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Blog post by OECD TUAC, ETUC and AFL-CIO on why the transatlantic trade deal TTIP must work for the people, or it won’t work at all.
Guest post from EU Trade Commissioner Karel De Gucht on the OECD Insights blog discussing the economic potential of a successful TTIP deal.
Trade and investment are a key source of growth and an area where the G20 can be credited with important achievements, such as the standstill and the rejection of protectionism. Further trade liberalisation can be a powerful, timely, non-debt stimulus to the world economy, said OECD Secretary-General.
Governments intervene in non-renewable natural resources sectors more than in many others, including through the use of export taxes and quotas. This paper aims to increase understanding of the economic effects of export restrictions, in particular as they apply to the mining sector.
Understanding trade costs is essential for formulating policy interventions designed to reduce such costs. This report synthesises all OECD work on cost factors across the entire trade chain.
Transparent trade legislation, policies and practices benefit governments and business alike by reducing uncertainty and transaction costs, simplifying procedures and encouraging investment. This paper studies the information published online by 33 countries on their export restriction policies in the minerals sector, and presents a checklist of best practices for addressing gaps in the availability and accessibility of information.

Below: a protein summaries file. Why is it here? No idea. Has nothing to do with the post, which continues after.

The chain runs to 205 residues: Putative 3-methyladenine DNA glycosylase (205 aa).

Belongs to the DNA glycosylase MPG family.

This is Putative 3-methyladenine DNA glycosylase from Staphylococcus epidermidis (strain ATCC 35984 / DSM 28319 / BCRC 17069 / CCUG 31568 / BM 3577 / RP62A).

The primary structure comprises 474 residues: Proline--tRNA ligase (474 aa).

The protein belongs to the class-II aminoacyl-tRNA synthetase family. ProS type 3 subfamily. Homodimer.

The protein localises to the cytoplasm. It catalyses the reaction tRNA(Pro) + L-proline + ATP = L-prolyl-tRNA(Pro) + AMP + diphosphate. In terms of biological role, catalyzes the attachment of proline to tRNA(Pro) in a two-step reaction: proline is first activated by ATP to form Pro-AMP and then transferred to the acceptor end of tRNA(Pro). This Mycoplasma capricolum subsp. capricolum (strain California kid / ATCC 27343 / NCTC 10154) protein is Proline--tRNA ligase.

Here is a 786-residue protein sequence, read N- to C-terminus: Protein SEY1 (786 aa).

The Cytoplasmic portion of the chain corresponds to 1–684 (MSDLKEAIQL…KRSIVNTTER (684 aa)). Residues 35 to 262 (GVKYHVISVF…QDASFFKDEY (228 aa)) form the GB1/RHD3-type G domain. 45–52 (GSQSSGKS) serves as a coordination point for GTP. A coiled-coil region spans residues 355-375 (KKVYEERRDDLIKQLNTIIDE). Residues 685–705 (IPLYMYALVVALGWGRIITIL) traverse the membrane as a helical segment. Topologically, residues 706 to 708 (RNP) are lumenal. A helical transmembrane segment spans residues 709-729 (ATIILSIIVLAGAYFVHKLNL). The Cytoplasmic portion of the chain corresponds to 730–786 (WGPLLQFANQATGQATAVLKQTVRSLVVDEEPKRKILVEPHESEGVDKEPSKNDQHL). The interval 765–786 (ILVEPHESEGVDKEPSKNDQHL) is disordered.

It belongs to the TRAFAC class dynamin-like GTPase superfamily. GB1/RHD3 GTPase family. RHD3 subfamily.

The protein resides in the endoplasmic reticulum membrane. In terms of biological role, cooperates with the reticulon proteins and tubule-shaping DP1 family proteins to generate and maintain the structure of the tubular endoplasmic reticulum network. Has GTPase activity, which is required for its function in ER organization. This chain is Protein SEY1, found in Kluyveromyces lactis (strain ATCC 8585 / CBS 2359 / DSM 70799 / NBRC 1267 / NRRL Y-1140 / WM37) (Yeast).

The signing of the North American Free Trade Agreement (NAFTA) was a source of debate in United States politics, particularly regarding possible labour market effects. This paper gives an overview and assessment of the debate and US employment policy responses.
Innovation is critical to creating new sources of growth, and trade can strengthen innovation in the business sector. Technology diffusion, competition and exports are channels through which trade affects innovation. These channels along with the related policy issues are discussed in this report.
The 'phantom of protectionism', gender inequalities, and the need to better distribute the benefits of open trade - all feature in this entertaining OECD Insights blog post with a varied and colourful cast including Senator Smoot, Lady Chatterley, Bobby Darin and King James!
Comparative advantage has provided the intellectual basis for most trade policy in the past 50 years. This book collects OECD work that builds on recent contributions to the theory and empirics of comparative advantage, emphasising the role of policy in shaping trade.<